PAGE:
Thursday, December 28, 2006

Perfection

Attending Wilmot Church allowed me to understand Fredericton better. We gradually came to know the people in the university and those in our neighborhood, but they weren’t usually from Fredericton. The Wilmot men were silent but pleasant and perfect gentlemen. The women were old-fashioned, unblemished by the woman’s movement. Most of them didn’t drive, so I would give them a ride home from the women’s group, Miss Chappelle’s unit of the UCW. Their presentation of food was perfect. When they made “small cakes”, the pieces were flawlessly square, with no ragged edges. I have never mastered that, and now I resign myself that I probably never will. The women wore hats to church.

They quilted. I had never known anyone who quilted although my grandmother embroidered, and one of my six aunts crocheted. Quilting requires a steady hand and absolute patience. The mother of a Japanese professor came to Fredericton, discovered quilting, and went back to Tokyo to begin the craft. She did the designs, but she hired women to do the actual quilting. She didn’t use the traditional designs of log cabin and the like, nor did she do Oriental designs, but she was influenced by Escher. The quilts were so wonderful that the Beaverbrook Art Gallery had an exhibition of them. I heard two women discussing them. The stitching was very poor, they agreed. I felt superior. The stitching might be poor, but the designs were so original and creative, I thought.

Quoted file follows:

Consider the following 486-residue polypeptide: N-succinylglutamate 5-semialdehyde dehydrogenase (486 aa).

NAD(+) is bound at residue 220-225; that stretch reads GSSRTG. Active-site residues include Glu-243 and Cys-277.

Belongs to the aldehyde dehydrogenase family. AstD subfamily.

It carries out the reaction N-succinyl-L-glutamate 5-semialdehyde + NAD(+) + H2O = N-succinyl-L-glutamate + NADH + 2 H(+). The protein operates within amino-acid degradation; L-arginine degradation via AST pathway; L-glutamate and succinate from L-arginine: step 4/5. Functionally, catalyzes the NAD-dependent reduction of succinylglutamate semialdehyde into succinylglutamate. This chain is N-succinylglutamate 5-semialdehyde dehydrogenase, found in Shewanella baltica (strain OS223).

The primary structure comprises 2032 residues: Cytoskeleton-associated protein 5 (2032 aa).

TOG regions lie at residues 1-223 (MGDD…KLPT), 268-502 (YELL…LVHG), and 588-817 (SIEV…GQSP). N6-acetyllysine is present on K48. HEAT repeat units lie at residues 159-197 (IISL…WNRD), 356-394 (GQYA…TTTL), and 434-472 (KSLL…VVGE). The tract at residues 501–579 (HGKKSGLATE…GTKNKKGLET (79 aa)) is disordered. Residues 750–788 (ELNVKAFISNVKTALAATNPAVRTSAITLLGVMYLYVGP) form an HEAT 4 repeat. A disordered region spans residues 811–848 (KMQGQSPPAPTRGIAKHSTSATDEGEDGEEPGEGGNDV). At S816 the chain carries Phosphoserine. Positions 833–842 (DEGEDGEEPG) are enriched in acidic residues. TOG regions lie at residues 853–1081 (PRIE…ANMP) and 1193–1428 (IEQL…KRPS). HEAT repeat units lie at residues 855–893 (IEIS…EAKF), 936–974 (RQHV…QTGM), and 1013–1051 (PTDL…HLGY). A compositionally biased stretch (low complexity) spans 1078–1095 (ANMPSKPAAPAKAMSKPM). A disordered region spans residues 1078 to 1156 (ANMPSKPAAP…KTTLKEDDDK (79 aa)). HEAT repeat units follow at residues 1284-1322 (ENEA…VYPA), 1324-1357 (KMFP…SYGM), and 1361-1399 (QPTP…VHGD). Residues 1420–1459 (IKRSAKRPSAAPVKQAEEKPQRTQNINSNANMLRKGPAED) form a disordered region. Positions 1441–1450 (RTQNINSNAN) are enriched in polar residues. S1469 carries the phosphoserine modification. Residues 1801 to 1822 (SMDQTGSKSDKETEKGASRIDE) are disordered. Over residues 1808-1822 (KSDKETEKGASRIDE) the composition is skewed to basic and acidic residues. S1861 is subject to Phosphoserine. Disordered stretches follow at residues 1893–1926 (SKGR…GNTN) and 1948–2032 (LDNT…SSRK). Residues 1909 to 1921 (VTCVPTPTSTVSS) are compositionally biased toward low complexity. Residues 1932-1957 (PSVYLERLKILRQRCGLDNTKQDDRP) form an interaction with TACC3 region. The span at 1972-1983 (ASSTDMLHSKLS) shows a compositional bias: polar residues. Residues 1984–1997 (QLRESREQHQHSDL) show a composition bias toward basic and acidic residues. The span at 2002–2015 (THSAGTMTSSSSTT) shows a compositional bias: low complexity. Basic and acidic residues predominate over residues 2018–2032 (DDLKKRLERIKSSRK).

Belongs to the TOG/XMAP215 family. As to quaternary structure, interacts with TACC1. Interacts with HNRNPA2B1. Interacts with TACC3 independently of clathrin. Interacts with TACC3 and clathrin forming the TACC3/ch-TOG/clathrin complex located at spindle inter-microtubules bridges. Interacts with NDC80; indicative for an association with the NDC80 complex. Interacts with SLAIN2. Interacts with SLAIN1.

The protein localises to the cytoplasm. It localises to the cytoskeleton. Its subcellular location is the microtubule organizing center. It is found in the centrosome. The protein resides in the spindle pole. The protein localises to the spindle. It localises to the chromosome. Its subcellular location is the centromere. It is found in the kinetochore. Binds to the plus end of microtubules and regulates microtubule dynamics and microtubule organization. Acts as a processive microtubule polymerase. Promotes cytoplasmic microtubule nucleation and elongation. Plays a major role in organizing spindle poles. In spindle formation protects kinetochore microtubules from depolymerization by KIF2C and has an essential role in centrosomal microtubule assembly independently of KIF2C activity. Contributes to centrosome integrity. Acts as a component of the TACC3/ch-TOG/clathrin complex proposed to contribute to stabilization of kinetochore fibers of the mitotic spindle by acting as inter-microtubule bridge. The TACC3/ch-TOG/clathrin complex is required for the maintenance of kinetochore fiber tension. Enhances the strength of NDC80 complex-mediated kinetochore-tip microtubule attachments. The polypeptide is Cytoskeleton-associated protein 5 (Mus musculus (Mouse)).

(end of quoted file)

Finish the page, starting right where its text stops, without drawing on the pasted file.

But all these long years later, I understand that wasn’t the point. The point was to do something flawlessly from beginning to end, with tiny perfect stitches, and using the traditional designs in a creative, original way. I can imagine Marilynne Robinson writing Gilead (which took many years – twenty?), every sentence perfect, using the traditional structure of the novel.

1 comment:

Poor Mad Peter said...

When we went to Japan for a visit (my ESL teacher cousin in southern Japan), we learned that the Japanese culture values skill, as in skillfully done workmanship in just about every aspect of life.

One of the highest praises a Japanese person can give someone is "Josu!" (rhymes with "Joe's who?"), which means literally "skilled!" As we would say, "Well done!"

It is very strange to hear that a Japanese person would try to present a piece of work, even hired-out work (the stitching), executed in an inferior way. I would probably agree with you that the creative design is what is important, but poor workmanship doesn't jibe with what I learned of Japanese culture.